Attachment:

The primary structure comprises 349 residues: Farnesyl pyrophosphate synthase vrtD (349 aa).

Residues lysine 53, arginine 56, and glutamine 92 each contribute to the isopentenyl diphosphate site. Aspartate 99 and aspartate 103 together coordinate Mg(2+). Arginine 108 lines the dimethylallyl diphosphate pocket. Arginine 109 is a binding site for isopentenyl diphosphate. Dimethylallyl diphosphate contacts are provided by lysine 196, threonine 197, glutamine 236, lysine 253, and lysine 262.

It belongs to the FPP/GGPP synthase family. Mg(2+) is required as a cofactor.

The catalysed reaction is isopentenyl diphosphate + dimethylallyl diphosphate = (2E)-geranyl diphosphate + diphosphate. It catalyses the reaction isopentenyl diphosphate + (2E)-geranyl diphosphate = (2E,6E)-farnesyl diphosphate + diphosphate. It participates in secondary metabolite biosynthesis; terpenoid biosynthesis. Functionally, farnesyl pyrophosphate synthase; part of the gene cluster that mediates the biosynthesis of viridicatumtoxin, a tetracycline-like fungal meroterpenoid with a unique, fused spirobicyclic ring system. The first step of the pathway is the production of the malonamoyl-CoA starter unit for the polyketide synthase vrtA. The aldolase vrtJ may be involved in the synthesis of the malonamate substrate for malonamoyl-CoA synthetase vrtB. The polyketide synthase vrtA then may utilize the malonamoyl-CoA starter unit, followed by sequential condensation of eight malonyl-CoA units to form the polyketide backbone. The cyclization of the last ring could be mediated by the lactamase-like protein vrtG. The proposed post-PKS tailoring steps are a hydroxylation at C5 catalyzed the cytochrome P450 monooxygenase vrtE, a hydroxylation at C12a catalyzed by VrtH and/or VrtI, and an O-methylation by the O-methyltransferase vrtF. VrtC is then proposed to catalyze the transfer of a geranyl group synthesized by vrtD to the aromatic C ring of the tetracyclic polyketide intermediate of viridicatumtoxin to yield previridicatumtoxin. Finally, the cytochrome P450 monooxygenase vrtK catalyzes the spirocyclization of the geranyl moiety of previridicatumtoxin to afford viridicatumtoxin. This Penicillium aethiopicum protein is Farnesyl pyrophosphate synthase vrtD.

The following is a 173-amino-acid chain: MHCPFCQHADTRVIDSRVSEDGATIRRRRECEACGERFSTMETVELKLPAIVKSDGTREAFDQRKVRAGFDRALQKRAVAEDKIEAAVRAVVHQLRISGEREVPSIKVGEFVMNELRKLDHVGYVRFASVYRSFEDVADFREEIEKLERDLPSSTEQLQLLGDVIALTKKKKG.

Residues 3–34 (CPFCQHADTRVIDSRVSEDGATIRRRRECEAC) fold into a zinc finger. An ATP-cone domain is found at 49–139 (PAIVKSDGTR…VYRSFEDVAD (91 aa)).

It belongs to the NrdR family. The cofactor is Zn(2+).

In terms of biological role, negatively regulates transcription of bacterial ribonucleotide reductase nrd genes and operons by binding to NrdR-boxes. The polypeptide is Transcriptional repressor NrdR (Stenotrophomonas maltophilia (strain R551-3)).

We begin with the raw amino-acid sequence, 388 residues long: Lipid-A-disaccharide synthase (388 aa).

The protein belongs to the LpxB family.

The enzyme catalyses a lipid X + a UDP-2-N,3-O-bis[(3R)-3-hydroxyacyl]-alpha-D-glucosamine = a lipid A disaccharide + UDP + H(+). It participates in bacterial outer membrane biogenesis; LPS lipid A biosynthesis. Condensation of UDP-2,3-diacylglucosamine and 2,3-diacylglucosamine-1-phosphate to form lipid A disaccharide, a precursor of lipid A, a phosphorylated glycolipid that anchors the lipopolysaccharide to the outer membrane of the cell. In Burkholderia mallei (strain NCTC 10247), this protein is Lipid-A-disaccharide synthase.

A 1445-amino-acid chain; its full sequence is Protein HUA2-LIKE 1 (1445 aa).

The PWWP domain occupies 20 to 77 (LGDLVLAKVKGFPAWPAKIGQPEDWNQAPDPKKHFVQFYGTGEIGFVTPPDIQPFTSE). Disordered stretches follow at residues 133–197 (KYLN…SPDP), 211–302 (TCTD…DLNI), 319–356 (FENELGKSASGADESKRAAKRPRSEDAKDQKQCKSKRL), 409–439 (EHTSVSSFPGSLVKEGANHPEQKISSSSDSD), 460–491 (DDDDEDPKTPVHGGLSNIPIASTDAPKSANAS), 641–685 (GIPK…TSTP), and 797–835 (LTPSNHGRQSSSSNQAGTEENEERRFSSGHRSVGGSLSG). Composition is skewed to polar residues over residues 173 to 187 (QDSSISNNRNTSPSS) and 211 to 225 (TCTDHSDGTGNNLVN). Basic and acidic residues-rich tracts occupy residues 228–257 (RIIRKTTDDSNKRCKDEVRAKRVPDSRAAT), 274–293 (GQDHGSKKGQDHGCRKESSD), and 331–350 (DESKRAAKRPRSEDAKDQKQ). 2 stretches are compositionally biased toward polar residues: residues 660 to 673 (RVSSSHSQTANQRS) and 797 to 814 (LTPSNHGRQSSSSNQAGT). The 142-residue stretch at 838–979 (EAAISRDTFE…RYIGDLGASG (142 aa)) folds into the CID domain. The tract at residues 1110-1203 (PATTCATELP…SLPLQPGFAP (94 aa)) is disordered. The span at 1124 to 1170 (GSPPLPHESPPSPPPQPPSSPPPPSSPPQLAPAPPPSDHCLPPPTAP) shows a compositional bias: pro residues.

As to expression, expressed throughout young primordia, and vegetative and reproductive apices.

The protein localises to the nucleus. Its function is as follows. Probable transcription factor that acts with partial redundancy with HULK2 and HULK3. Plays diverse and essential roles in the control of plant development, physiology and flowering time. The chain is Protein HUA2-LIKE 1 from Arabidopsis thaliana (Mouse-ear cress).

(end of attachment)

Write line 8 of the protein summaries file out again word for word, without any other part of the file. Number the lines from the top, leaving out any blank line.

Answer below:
In terms of biological role, negatively regulates transcription of bacterial ribonucleotide reductase nrd genes and operons by binding to NrdR-boxes. The polypeptide is Transcriptional repressor NrdR (Stenotrophomonas maltophilia (strain R551-3)).